Hmm......that's really helpful to know.  Especially the milk chocolate maximum.......I've definitely been shelling that and white chocolate way too cold then.  At 31C for milk and 29C for white.  I've kinda been following the temperature guides on the Valrhona bag so far, but it's nice to know I have a little flex and can go warmer.

 

4 hours ago, Avachocolate said:

@MoonChild....17-18 is a bit cold for the room....personally I never get good results at those temperatures....try having the room at 20-22 °C and the humidity below 50 %

Always works well for me but your mileage may vary...

That's kinda interesting.  I can raise the temp in my chocolate room, but trying to get the humidity low might be difficult here in Hawaii.  I'm curious though........I've always been under the assumption that a colder room is better for working with chocolate.  Could you please elaborate on how a cold room can negatively affect my results?  Thank you!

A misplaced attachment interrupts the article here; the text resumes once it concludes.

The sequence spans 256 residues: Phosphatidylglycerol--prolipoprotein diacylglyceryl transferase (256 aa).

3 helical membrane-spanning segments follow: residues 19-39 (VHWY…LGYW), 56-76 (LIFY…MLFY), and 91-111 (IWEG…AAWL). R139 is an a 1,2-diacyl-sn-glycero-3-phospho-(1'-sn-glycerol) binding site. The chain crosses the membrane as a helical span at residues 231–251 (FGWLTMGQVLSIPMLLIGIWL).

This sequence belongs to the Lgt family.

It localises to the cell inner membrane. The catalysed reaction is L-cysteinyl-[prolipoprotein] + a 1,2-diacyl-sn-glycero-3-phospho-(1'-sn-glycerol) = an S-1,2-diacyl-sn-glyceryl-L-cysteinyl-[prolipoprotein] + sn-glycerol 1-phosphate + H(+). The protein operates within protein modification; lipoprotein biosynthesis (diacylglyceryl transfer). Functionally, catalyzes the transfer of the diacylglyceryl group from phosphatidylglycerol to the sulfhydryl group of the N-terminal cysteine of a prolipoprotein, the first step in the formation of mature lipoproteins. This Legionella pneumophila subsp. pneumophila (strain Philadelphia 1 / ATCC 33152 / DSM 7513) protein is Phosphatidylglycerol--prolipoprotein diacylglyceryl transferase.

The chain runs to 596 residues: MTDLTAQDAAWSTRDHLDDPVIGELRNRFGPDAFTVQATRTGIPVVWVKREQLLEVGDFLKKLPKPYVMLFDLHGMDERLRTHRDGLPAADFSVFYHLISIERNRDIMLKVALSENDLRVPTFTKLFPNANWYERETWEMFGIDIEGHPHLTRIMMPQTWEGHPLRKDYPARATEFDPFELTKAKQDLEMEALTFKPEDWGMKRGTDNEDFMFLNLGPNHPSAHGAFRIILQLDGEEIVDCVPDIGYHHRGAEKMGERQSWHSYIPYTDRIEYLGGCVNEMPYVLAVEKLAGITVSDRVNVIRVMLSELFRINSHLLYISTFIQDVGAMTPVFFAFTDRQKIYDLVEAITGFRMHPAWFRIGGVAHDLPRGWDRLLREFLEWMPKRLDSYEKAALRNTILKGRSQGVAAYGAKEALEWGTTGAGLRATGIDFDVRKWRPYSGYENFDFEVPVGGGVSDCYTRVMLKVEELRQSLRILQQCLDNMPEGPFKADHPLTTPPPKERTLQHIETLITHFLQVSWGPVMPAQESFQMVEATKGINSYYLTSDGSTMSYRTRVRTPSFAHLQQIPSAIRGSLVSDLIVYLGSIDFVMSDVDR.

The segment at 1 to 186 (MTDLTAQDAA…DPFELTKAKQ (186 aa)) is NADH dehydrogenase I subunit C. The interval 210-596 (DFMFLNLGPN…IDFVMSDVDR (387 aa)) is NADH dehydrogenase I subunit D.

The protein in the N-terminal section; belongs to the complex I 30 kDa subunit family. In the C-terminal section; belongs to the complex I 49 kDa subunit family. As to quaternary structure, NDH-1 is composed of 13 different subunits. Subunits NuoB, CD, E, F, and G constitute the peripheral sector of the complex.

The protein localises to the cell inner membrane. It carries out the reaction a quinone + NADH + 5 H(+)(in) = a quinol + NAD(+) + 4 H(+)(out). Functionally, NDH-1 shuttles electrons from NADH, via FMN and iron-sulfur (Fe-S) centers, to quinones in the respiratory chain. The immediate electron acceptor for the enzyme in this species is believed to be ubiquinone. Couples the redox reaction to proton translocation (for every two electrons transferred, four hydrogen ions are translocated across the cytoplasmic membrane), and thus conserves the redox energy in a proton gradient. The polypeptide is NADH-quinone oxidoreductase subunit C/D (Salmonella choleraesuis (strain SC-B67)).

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5 hours ago, MoonChild said:

...

That's kinda interesting.  I can raise the temp in my chocolate room, but trying to get the humidity low might be difficult here in Hawaii.  I'm curious though........I've always been under the assumption that a colder room is better for working with chocolate.  Could you please elaborate on how a cold room can negatively affect my results?  Thank you! 


I prefer colder, about 65F/18C

 

if you can’t control humidity, stay on the cooler side, 22C/72F with 65% humidity is approaching nightmare territory